Thursday, 6 October 2016

Cold War Jets Open Day August 2016

As has become traditional, the Cold War Jets Museum at Bruntingthorpe host an Open Day on a twice-annual basis with support from most restoration oriented organisations and people. I have already reported on the May event and the August bank holiday weekend was no exception to the rule. The rule being, lost of noise by aircraft on the ground performing one or more fast taxi runs, visits by both light aircraft as well as an odd small jet, the BBMF and  sometimes unexpectedly or planned flypasts by aircraft on their way to or from other display events that have been invited (or sometimes not, but equally welcome) to liven up the day.

The aircraft at Bruntingthorpe are known to most so the photographs below need no captions and speak for themselves.

Where necessary there is an odd comment.

Phil Cartwright's F-4F cockpit together with his new project, the ex-Luftwaffe F-86 Sabre. The front section now resides behind the Cherry Tree public house so he can work on it without having to drive to Bruntingthorpe.

The Tristars are still there and now belong to C. Walton & Co since the rent owed is greater than the value of the aircraft and their buyers having gone out of business.

Dave Walton's bendy bus service to halfway up the runway was very popular with the visiting crowd. He was later spotted towing aircraft back to their resting positions and emptying rubbish bins. He truly is a man of many talents, but it due to him that these events take place and the aviation community of Bruntingthorpe exists.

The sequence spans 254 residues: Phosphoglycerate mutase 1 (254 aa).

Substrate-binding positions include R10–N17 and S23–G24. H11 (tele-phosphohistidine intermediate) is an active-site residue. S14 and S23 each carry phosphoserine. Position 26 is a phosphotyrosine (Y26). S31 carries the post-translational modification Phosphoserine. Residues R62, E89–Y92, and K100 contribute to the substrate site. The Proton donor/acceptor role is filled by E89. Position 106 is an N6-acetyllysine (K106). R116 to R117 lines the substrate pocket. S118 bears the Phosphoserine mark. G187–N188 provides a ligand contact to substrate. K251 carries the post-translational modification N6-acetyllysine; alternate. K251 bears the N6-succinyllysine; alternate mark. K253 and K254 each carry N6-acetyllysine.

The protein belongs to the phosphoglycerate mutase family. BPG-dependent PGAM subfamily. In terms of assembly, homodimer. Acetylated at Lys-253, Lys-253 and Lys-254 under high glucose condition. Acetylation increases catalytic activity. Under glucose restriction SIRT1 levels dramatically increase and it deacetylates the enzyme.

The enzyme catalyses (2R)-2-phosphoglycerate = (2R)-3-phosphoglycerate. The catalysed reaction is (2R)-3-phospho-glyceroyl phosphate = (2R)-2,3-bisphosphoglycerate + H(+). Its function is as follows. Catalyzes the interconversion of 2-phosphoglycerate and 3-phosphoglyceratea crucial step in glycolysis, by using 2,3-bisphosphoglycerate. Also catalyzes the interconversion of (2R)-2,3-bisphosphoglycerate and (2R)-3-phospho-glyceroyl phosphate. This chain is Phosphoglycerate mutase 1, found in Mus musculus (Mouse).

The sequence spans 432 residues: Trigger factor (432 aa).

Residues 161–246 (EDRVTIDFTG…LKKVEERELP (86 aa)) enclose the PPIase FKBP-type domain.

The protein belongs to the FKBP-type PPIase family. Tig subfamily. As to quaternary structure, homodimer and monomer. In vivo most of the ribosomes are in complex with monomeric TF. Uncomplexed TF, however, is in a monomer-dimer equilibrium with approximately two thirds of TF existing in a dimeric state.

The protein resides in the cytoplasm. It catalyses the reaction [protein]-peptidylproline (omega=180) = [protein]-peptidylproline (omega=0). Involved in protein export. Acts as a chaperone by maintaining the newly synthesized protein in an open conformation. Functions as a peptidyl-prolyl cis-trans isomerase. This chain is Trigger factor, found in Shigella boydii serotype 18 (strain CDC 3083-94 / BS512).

It is a hard job, but someone has to collect the Victor's large and heavy parachute after the aircraft's captain has discarded it.

The BBMF Hurricane came in place of the Lancaster, which at the time was having an engine replaced. The Jet Provost was totally unannounced and unplanned, making a single pass along the runway at about 300 feet.

The Gnats Display Team yellow Gnat G-MOUR was a planned display item and he made as many passes as he could given his limited fuel available. The aircraft had started from North Weald, then displayed at Little Gransden and then came to Bruntingthorpe before heading home again.

Thanks to Ray Ball and a (Green Flag) yellow visivest I could be at the intersection halfway up the runway giving excellent and unobstructed views straight down the runway.

Another great day out and not a modern aircraft in sight, other than airliners flying high over the Leicestershire countryside.

Theo Claassen
12 September 2016

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